Shallow and deep root length density (RLD) of icplant (Delosperma nubigenum) and hens and chicks (Sempervivum calcareum) plants grown in 10, 15, and 20 cm (3.9, 5.9 and 7.9 in) substrate depths in a simulated green roof experiment conducted in outdoor plots at New Mexico State University.

Thuring et al. (2010) showed that substrate depth was the strongest predictor of green roof success for Delosperma, Dianthus, and Petrorhagia species planted at 3, 6, and 12 cm (1.2, 2.4, and 4.7 in) and exposed to drought. Substrate depth affected all species and the least growth occurred when shallow depth and drought were combined (Thuring et al. 2010). Lavender (Lavandula angustifolia Mill.) plants growing in 30 cm-deep (11.8 in) substrates had more shoot and root growth than those growing in 20 cm-deep (7.9 in) substrates (Kotsiris et al. 2012). This led Kotsiris et al. (2012) to conclude that enhanced plant growth was due to better physiological status of plants in the deeper profiles. In our experiment, on November 27, 2012 (56 DAT), the SDW of iceplant was greater (P < 0.0001) than that of hens and chicks, but there were no differences in SDW among depths (P = 0.4308) (Fig. 7). If SDW is considered as a proxy for growth, then our results differ from those of Thuring et al. (2010) and Kotsiris et al. (2012). Our data demonstrates that shallow irrigated substrates are appropriate for irrigated green roofs grown in arid environments.

Fig. 7

Shoot dry weight (SDW) of iceplant (D. nubigenum) and hens and chicks (S. calcareum) plants over time when grown in an outdoor arid environment in 10, 15, and 20 cm (3.9, 5.9 and 7.9 in) substrate depths. Error bars represent one standard error in each direction.

Fig. 7

Shoot dry weight (SDW) of iceplant (D. nubigenum) and hens and chicks (S. calcareum) plants over time when grown in an outdoor arid environment in 10, 15, and 20 cm (3.9, 5.9 and 7.9 in) substrate depths. Error bars represent one standard error in each direction.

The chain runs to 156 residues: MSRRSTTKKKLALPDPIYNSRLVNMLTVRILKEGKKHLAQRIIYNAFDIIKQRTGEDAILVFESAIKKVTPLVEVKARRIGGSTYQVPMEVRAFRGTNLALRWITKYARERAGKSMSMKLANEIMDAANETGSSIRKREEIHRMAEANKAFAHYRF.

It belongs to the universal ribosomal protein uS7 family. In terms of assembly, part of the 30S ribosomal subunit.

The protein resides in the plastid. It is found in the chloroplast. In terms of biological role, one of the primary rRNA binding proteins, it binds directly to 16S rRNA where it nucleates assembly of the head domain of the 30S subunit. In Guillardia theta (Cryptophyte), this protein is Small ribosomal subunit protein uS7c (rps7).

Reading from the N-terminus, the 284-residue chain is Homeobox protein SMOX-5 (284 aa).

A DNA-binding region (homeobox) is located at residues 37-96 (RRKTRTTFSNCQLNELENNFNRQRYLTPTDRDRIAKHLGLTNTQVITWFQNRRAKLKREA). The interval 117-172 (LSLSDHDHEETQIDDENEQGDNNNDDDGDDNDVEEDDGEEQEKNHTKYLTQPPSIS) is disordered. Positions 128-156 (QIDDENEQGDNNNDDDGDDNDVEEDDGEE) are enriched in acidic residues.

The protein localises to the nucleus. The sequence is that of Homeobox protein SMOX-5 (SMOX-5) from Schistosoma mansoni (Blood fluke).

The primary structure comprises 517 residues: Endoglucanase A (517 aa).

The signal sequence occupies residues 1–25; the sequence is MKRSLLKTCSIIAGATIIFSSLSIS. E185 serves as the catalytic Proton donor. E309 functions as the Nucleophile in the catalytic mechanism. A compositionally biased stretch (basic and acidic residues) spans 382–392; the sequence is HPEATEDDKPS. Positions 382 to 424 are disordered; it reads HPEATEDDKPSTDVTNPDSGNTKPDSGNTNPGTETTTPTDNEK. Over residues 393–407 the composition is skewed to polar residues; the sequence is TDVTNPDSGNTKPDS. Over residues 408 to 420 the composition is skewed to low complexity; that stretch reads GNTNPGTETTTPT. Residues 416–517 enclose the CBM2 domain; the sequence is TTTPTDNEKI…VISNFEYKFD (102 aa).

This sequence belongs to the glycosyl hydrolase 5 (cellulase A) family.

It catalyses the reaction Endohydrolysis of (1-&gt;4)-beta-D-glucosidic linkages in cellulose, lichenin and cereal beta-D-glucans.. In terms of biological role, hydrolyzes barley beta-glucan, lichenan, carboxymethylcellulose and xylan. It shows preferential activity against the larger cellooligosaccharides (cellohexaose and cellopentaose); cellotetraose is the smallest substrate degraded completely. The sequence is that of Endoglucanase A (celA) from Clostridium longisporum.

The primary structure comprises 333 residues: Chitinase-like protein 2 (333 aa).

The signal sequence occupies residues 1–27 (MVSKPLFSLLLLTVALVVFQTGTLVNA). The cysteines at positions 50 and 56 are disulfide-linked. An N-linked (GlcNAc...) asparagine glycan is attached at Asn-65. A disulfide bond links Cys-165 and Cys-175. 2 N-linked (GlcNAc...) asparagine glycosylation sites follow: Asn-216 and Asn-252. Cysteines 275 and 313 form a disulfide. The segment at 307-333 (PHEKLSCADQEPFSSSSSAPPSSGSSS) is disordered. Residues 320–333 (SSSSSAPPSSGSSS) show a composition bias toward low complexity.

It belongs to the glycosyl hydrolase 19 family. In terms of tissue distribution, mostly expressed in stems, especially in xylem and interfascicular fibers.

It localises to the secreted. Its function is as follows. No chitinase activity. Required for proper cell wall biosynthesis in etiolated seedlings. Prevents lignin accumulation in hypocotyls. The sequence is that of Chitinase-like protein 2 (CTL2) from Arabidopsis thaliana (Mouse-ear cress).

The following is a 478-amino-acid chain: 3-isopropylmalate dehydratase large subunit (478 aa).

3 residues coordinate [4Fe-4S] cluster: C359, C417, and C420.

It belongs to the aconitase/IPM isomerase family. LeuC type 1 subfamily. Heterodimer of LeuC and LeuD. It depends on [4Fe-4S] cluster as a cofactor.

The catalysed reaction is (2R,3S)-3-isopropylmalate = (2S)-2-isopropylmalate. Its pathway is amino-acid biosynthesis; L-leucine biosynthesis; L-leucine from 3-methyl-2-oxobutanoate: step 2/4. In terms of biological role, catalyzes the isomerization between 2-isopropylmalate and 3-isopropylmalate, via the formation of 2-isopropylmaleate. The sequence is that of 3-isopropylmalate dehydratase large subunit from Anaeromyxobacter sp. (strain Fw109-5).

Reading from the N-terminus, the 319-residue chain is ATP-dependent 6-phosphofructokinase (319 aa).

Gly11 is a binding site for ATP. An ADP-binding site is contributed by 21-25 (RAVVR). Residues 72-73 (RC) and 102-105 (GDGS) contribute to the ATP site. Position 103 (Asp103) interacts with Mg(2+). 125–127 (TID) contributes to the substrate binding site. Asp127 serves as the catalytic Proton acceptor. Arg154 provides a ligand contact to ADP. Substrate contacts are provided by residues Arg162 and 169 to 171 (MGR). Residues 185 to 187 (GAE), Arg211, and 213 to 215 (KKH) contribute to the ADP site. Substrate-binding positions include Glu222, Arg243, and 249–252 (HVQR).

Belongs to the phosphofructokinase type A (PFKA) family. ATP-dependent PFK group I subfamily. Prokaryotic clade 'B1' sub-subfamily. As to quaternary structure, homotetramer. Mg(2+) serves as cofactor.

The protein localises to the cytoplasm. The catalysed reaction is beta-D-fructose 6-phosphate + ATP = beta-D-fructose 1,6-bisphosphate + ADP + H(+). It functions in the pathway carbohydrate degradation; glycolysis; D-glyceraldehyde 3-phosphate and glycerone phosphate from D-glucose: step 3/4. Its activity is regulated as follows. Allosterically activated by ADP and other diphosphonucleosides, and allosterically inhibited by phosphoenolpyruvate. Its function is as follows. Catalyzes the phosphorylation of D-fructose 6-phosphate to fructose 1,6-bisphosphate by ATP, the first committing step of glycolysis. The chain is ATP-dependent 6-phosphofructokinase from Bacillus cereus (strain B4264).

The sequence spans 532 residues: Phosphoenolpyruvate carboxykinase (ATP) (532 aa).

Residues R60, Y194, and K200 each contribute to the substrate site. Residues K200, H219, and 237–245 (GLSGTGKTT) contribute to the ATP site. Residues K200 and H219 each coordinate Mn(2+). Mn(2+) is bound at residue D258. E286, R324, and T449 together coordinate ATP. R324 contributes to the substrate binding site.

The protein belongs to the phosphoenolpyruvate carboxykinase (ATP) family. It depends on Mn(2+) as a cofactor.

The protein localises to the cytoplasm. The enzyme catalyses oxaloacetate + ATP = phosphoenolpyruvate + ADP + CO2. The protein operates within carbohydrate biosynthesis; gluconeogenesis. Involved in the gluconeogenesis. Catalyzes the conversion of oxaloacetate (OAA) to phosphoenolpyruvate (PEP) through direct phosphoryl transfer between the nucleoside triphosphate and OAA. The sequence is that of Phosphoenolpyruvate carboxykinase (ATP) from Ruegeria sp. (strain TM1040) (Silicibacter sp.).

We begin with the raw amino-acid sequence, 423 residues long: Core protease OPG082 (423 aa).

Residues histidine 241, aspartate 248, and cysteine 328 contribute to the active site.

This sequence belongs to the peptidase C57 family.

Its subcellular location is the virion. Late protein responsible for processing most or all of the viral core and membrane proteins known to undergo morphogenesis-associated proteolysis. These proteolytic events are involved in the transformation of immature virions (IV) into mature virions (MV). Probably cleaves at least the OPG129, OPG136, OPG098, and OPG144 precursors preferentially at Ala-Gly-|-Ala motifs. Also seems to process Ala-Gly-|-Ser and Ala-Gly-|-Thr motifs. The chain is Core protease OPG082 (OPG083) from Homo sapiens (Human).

Close modal

Outdoor experiment: root length density

Unlike the results from the greenhouse experiment, shallow RLD exhibited significant differences for plant type (P < 0.0001), substrate depth (P = 0.0189), and their interaction (P = 0.0181) (Table 3). In their research with creeping bentgrass [Agrostis stolonifera L. var. palustris (Huds.)], Schlossberg et al. (2002) demonstrated that root length density is important to plant growth and is directly linked to overall survival. The higher shallow RLD of the iceplant at the 10- and 15 cm-deep (3.9 and 5.9 in) substrate compared to that of 20 cm-deep (7.9 in) substrate supports the use of the shallower substrates. In contrast, for hens and chicks, the interaction between plant type and substrate depth is evident since the shallow RLD of the 10 cm-deep (3.9 in) substrate was lower than that of either the 15 or 20 cm-deep (5.9 or 7.9 in) substrate.

Deep RLD only exhibited significant differences (P = 0.0012) as a result of substrate depth and was highest for plants grown in the 15 cm-deep (5.9 in) substrates (Table 3). That the deep RLD results was only significant for the 15 cm (5.9 in) depth and not the 20 cm (7.9 in) substrate depth holds promise for using shallow irrigated substrates in arid environments.

For the log-transformed ratio of deep RLD to shallow RLD, both depth (P = 0.0055) and type (P = 0.0441) were significant (Table 3). Differences in the ratio of deep RLD to shallow RLD indicate that in the outdoor environment, the total root length allocated per unit volume of substrate are different in shallow and deep layers of substrate. Furthermore, this result indicates that root distribution differed between the two species.

In summary, we conclude that shallow substrates in irrigated green roofs are acceptable for arid environments, but plants must be selected carefully. This is particularly true for hens and chicks, where the coverage and quality data favored the 10 cm (3.9 in) substrate depth. Research into minimum irrigation requirements, such as that conducted by Ntoulas et al. (2013) and VanWoert et al. (2005), combined with substrate levels that have proven successful for plant survival, should help to make arid climate green roof systems more practical.